Understanding Gig Economy

Up until recently in many places of the world, it was a badge of pride to have your parents and relatives retire from the company that they first joined as youngsters. Working for decades together in one company had its own advantages- for one, it meant the company survived and another, your work was valued, and you were not laid off.

Cut to today when changing jobs is the norm and is considered by many as a mark of your growth.

Barring a few who choose to make their careers and steadily move to the top in a company, several workers today prefer to move out for many reasons. It could be because they feel saturated in a company, because there is no scope for the top position, no learning opportunities or simply because changing jobs is the only way they can see a considerable hike in their salary.

But over the past few years, a new kind of workforce has emerged the world over.

These professionals do not prefer to work for one company at a time and rather freelance at many companies.

They also come on board one company for a particular project and leave once the work is over.

Take the cab hailing services, for example. 

The business model of companies like Uber is entirely based on gig workers and not permanent employees. Interestingly, if the Gen-x were tech literate and thrived on teamwork, the subsequent generations, the Gen Y and Gen Z looks at work to live, not the other way round. Their preference and priorities are different from the earlier generations. They also want to upskill themselves, opt for change to grow, look for work life balance and can manage to work from any place, not just the office. 

The pandemic provided just the right time for gig workers to prove their worth and more and more got added to this tribe in the past two years. 

Who are Gig workers

They choose to work from remote locations many times, are not permanent employees, freelance or focus on completing one task on a project and are considered temporary in official lingo. 

It’s a free economy wherein companies and workers enter into a short-term work assignments for specific work specifying the duration and nature for which their services will be required and the monetary compensation for the same.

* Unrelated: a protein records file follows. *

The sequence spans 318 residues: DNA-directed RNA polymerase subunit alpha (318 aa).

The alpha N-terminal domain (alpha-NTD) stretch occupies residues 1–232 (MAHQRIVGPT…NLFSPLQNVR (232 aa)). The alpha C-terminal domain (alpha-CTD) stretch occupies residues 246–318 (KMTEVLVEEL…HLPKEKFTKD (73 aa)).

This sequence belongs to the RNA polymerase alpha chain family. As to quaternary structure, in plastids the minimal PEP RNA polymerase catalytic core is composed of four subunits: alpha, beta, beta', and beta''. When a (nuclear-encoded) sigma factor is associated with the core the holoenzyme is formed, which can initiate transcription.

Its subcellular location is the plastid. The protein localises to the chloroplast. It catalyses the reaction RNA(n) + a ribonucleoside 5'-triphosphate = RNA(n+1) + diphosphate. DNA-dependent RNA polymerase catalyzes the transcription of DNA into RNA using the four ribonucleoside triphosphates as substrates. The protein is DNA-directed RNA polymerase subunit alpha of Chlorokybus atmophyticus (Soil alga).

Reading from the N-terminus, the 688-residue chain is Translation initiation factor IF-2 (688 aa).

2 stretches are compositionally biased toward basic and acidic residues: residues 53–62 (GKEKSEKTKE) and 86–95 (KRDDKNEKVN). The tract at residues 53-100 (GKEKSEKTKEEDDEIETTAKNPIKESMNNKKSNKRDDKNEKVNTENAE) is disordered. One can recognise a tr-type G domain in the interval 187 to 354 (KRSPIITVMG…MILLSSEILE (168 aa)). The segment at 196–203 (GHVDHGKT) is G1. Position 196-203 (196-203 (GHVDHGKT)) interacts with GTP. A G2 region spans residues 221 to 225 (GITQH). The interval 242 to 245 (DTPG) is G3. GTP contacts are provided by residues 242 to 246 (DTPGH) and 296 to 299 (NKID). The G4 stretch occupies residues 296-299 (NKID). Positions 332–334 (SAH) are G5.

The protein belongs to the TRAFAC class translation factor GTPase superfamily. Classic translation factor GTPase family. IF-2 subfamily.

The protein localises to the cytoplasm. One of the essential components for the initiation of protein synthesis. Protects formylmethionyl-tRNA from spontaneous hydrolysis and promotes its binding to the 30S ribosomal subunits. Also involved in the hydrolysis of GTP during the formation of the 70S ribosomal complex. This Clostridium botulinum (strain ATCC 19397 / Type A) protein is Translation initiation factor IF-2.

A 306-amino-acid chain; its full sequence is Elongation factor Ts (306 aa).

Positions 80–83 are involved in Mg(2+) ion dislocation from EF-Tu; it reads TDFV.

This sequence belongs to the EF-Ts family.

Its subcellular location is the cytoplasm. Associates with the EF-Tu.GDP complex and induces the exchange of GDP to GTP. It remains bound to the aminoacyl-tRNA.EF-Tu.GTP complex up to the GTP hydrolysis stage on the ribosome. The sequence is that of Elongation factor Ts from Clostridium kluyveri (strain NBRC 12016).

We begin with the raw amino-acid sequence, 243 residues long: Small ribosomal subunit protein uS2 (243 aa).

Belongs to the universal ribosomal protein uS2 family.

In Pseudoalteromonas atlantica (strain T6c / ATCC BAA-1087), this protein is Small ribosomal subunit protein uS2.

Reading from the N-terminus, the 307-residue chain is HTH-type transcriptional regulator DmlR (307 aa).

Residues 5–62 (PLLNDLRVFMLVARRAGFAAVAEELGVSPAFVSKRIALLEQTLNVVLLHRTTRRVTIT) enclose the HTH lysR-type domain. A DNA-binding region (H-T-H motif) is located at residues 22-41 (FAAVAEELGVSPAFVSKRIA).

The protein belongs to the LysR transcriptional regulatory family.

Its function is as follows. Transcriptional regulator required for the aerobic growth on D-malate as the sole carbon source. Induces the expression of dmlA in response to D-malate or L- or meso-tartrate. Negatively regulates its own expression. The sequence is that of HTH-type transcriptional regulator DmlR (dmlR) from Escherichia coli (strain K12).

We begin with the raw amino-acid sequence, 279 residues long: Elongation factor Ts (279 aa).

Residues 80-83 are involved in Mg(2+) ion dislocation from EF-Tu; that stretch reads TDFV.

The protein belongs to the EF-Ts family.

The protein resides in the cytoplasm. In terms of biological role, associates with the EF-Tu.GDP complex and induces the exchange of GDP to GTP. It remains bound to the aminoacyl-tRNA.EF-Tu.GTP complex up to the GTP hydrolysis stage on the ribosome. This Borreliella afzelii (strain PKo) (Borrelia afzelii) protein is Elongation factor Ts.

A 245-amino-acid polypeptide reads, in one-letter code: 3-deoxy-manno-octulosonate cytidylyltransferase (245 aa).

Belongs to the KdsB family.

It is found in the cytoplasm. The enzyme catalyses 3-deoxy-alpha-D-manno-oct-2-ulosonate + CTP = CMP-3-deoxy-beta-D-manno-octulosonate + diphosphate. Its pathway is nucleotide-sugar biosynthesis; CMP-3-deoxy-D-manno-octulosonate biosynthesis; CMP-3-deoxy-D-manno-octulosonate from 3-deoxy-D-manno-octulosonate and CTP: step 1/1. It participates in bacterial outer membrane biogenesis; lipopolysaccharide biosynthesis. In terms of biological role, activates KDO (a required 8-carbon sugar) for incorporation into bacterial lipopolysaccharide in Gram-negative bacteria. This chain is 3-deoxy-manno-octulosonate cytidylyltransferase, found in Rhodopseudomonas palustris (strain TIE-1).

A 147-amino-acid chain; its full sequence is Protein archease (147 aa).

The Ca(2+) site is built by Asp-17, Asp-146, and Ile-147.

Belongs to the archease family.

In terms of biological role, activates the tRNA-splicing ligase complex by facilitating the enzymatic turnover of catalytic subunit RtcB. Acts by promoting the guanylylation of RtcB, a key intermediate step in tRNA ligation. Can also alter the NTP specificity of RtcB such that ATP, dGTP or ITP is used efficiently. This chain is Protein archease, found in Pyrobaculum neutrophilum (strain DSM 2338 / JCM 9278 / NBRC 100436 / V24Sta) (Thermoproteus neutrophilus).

An Intuit report of 2020 says that 20-30% of the workforce in the US alone comprises of ‘giggers’. An estimate pitches the global gig economy to have reached 347 Billion in 2021. 

Why are Gigs preferred

Short duration work or gigs are the preferred way of work for people for several reasons. Some of them include: 

  1. The advent of technology in the 2000s meant that a person need not be physically present at the office for work to get done. With a computer and internet access, work can be done from any place in the world. 
  2. Gig work saves the hassle of long commutes for people who love to stay home and not migrate to the crowded cities
  3. It gives them the flexibility to choose their work and pace and stop when they don’t want to.
  4. Several people who have experienced burn out in their regular jobs prefer gig work that allows them to enjoy other aspects of life caring for babies or elderly, pursuing a hobby or even higher education.
  5. A large number of youngsters today like to direct their own lives and not be at the mercy of those who run the company. They are self motivated and know how to utilize their skills
  6. Opportunity to work in diverse sectors and industries with exposure to new practices and understanding of enhancing skills. 

How Can Companies Benefit from Gig Economy 

Companies stand to gain more from gig workers because: 

  1. They can fix the gaps between permanent employees and the skills needed for new kind of work without hiring additionally
  2. They don’t have to pay the welfare benefits that are mandatory for regular employees
  3. Hire when needed or contingency hiring allows getting the best talent on board only for the duration of the project.
  4. Regular HR functions like employee engagement, appraisals can be eliminated
  5. Working online means your work can be done 24/7 with people working from across the globe in several time zones
  6. Focus on a single project and hence adhering to tight deadlines is possible

As with the pluses, there are also the drawbacks for companies. Work culture which develops over long time does not come into picture. Transfer of knowledge to other co-workers in nearly impossible and use of their own devices from their place means exposure to cyber-security risks. 

Despite all this, gig workers are having a field day and more and more people are joining this workforce as consultants, freelancers, independent contractors or temporary staff. 

It is especially viable for skilled personnel in finance, technology, media, ed-tech or super specialty skills. Weighed against the benefits that this flexible work offers, it looks very attractive for people to work when they want. 

Obviously, this arrangement has been a boon for women, with the US economy alone comprising of 55% women in its gig workforce. In the past two years of the pandemic, a wave of resignations has swept the world and more and more people are opting to work on their own terms from places of their choice. 

The pandemic has brought the focus back on mental health and work life balance and made people prioritize their lives. 

Naysayers argue that they lose out on job security and the benefits of having a permanent job, including health benefits provided by the employers along with a host of perks. But their counter argument is that they also get to enjoy life better on their own terms. 

The past few years have proven that job security is a thing of the past. It will only be our skill and relevance that will take us forward and not our commitment to a regular job. 


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